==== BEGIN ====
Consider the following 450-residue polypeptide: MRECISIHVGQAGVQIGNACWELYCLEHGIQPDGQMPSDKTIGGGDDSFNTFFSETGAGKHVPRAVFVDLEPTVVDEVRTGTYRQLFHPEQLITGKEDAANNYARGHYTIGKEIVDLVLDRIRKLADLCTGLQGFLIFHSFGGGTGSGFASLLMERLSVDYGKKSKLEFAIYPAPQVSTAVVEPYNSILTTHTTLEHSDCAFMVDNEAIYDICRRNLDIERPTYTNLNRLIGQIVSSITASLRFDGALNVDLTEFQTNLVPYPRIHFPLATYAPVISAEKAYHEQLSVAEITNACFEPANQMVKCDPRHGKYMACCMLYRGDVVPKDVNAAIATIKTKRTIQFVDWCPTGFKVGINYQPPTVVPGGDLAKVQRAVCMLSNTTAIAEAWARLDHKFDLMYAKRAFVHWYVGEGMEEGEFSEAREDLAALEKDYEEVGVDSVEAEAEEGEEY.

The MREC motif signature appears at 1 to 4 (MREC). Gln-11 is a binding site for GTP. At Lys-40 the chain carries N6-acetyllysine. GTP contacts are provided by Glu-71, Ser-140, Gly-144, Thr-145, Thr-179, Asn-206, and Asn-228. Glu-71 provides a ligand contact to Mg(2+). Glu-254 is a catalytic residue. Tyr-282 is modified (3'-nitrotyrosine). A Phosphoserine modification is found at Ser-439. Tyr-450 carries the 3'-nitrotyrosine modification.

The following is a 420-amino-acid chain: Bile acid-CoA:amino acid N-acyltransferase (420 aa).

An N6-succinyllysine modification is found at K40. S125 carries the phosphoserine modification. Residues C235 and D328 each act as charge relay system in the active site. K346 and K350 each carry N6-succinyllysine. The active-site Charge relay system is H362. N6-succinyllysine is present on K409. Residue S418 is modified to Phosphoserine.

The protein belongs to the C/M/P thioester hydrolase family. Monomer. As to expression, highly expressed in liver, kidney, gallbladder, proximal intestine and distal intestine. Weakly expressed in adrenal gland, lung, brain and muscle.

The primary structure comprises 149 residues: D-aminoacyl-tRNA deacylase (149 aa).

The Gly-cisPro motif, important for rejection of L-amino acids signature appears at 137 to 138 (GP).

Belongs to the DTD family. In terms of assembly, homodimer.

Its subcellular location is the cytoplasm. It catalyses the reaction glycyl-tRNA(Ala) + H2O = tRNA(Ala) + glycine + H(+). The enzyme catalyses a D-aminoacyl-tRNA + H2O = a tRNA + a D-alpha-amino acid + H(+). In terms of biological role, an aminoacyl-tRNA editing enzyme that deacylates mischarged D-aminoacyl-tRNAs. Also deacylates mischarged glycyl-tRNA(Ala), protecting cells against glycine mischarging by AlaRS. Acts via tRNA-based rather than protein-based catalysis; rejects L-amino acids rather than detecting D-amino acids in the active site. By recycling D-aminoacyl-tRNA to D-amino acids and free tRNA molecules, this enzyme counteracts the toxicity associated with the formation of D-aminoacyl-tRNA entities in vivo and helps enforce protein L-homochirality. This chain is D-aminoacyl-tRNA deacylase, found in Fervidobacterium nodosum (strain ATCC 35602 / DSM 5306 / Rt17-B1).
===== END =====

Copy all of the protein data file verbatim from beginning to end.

Consider the following 450-residue polypeptide: MRECISIHVGQAGVQIGNACWELYCLEHGIQPDGQMPSDKTIGGGDDSFNTFFSETGAGKHVPRAVFVDLEPTVVDEVRTGTYRQLFHPEQLITGKEDAANNYARGHYTIGKEIVDLVLDRIRKLADLCTGLQGFLIFHSFGGGTGSGFASLLMERLSVDYGKKSKLEFAIYPAPQVSTAVVEPYNSILTTHTTLEHSDCAFMVDNEAIYDICRRNLDIERPTYTNLNRLIGQIVSSITASLRFDGALNVDLTEFQTNLVPYPRIHFPLATYAPVISAEKAYHEQLSVAEITNACFEPANQMVKCDPRHGKYMACCMLYRGDVVPKDVNAAIATIKTKRTIQFVDWCPTGFKVGINYQPPTVVPGGDLAKVQRAVCMLSNTTAIAEAWARLDHKFDLMYAKRAFVHWYVGEGMEEGEFSEAREDLAALEKDYEEVGVDSVEAEAEEGEEY.

The MREC motif signature appears at 1 to 4 (MREC). Gln-11 is a binding site for GTP. At Lys-40 the chain carries N6-acetyllysine. GTP contacts are provided by Glu-71, Ser-140, Gly-144, Thr-145, Thr-179, Asn-206, and Asn-228. Glu-71 provides a ligand contact to Mg(2+). Glu-254 is a catalytic residue. Tyr-282 is modified (3'-nitrotyrosine). A Phosphoserine modification is found at Ser-439. Tyr-450 carries the 3'-nitrotyrosine modification.

The following is a 420-amino-acid chain: Bile acid-CoA:amino acid N-acyltransferase (420 aa).

An N6-succinyllysine modification is found at K40. S125 carries the phosphoserine modification. Residues C235 and D328 each act as charge relay system in the active site. K346 and K350 each carry N6-succinyllysine. The active-site Charge relay system is H362. N6-succinyllysine is present on K409. Residue S418 is modified to Phosphoserine.

The protein belongs to the C/M/P thioester hydrolase family. Monomer. As to expression, highly expressed in liver, kidney, gallbladder, proximal intestine and distal intestine. Weakly expressed in adrenal gland, lung, brain and muscle.

The primary structure comprises 149 residues: D-aminoacyl-tRNA deacylase (149 aa).

The Gly-cisPro motif, important for rejection of L-amino acids signature appears at 137 to 138 (GP).

Belongs to the DTD family. In terms of assembly, homodimer.

Its subcellular location is the cytoplasm. It catalyses the reaction glycyl-tRNA(Ala) + H2O = tRNA(Ala) + glycine + H(+). The enzyme catalyses a D-aminoacyl-tRNA + H2O = a tRNA + a D-alpha-amino acid + H(+). In terms of biological role, an aminoacyl-tRNA editing enzyme that deacylates mischarged D-aminoacyl-tRNAs. Also deacylates mischarged glycyl-tRNA(Ala), protecting cells against glycine mischarging by AlaRS. Acts via tRNA-based rather than protein-based catalysis; rejects L-amino acids rather than detecting D-amino acids in the active site. By recycling D-aminoacyl-tRNA to D-amino acids and free tRNA molecules, this enzyme counteracts the toxicity associated with the formation of D-aminoacyl-tRNA entities in vivo and helps enforce protein L-homochirality. This chain is D-aminoacyl-tRNA deacylase, found in Fervidobacterium nodosum (strain ATCC 35602 / DSM 5306 / Rt17-B1).